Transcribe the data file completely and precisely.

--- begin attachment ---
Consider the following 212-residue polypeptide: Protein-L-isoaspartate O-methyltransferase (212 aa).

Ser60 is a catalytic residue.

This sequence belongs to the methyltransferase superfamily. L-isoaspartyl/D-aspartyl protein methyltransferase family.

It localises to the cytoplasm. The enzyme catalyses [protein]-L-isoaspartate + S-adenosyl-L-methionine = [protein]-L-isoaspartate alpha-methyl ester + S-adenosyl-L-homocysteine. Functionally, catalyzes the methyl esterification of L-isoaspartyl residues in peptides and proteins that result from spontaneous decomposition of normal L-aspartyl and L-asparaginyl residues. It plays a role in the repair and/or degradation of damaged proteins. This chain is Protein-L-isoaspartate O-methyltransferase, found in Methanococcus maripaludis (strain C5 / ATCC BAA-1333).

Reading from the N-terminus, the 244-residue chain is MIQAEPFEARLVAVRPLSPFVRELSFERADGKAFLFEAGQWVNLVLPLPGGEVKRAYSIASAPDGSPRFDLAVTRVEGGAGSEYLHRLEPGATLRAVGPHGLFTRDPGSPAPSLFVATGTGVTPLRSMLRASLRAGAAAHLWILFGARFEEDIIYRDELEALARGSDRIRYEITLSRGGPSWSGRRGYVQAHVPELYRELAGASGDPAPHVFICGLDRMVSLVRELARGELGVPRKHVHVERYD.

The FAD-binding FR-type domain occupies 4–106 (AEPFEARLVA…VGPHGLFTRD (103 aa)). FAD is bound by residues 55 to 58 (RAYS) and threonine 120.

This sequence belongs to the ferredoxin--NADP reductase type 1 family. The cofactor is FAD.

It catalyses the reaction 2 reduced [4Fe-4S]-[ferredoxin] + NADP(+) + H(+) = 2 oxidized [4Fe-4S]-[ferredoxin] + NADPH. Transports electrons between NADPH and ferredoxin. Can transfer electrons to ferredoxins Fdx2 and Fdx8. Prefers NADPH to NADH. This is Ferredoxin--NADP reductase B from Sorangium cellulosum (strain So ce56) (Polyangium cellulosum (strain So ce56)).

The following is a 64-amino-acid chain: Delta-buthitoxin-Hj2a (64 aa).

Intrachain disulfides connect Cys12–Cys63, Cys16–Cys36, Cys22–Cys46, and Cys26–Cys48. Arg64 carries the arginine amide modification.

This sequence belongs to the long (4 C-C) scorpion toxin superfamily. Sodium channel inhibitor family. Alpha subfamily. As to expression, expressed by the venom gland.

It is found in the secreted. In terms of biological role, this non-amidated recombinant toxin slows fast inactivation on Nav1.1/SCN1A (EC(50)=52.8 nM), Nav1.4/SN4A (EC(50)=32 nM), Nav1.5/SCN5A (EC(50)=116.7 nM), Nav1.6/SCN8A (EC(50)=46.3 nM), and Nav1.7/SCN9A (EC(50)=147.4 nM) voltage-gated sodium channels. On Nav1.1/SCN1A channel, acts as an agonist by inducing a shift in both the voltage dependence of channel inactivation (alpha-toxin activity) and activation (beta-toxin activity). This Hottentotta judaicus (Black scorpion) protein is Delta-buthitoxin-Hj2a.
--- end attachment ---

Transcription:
Consider the following 212-residue polypeptide: Protein-L-isoaspartate O-methyltransferase (212 aa).

Ser60 is a catalytic residue.

This sequence belongs to the methyltransferase superfamily. L-isoaspartyl/D-aspartyl protein methyltransferase family.

It localises to the cytoplasm. The enzyme catalyses [protein]-L-isoaspartate + S-adenosyl-L-methionine = [protein]-L-isoaspartate alpha-methyl ester + S-adenosyl-L-homocysteine. Functionally, catalyzes the methyl esterification of L-isoaspartyl residues in peptides and proteins that result from spontaneous decomposition of normal L-aspartyl and L-asparaginyl residues. It plays a role in the repair and/or degradation of damaged proteins. This chain is Protein-L-isoaspartate O-methyltransferase, found in Methanococcus maripaludis (strain C5 / ATCC BAA-1333).

Reading from the N-terminus, the 244-residue chain is MIQAEPFEARLVAVRPLSPFVRELSFERADGKAFLFEAGQWVNLVLPLPGGEVKRAYSIASAPDGSPRFDLAVTRVEGGAGSEYLHRLEPGATLRAVGPHGLFTRDPGSPAPSLFVATGTGVTPLRSMLRASLRAGAAAHLWILFGARFEEDIIYRDELEALARGSDRIRYEITLSRGGPSWSGRRGYVQAHVPELYRELAGASGDPAPHVFICGLDRMVSLVRELARGELGVPRKHVHVERYD.

The FAD-binding FR-type domain occupies 4–106 (AEPFEARLVA…VGPHGLFTRD (103 aa)). FAD is bound by residues 55 to 58 (RAYS) and threonine 120.

This sequence belongs to the ferredoxin--NADP reductase type 1 family. The cofactor is FAD.

It catalyses the reaction 2 reduced [4Fe-4S]-[ferredoxin] + NADP(+) + H(+) = 2 oxidized [4Fe-4S]-[ferredoxin] + NADPH. Transports electrons between NADPH and ferredoxin. Can transfer electrons to ferredoxins Fdx2 and Fdx8. Prefers NADPH to NADH. This is Ferredoxin--NADP reductase B from Sorangium cellulosum (strain So ce56) (Polyangium cellulosum (strain So ce56)).

The following is a 64-amino-acid chain: Delta-buthitoxin-Hj2a (64 aa).

Intrachain disulfides connect Cys12–Cys63, Cys16–Cys36, Cys22–Cys46, and Cys26–Cys48. Arg64 carries the arginine amide modification.

This sequence belongs to the long (4 C-C) scorpion toxin superfamily. Sodium channel inhibitor family. Alpha subfamily. As to expression, expressed by the venom gland.

It is found in the secreted. In terms of biological role, this non-amidated recombinant toxin slows fast inactivation on Nav1.1/SCN1A (EC(50)=52.8 nM), Nav1.4/SN4A (EC(50)=32 nM), Nav1.5/SCN5A (EC(50)=116.7 nM), Nav1.6/SCN8A (EC(50)=46.3 nM), and Nav1.7/SCN9A (EC(50)=147.4 nM) voltage-gated sodium channels. On Nav1.1/SCN1A channel, acts as an agonist by inducing a shift in both the voltage dependence of channel inactivation (alpha-toxin activity) and activation (beta-toxin activity). This Hottentotta judaicus (Black scorpion) protein is Delta-buthitoxin-Hj2a.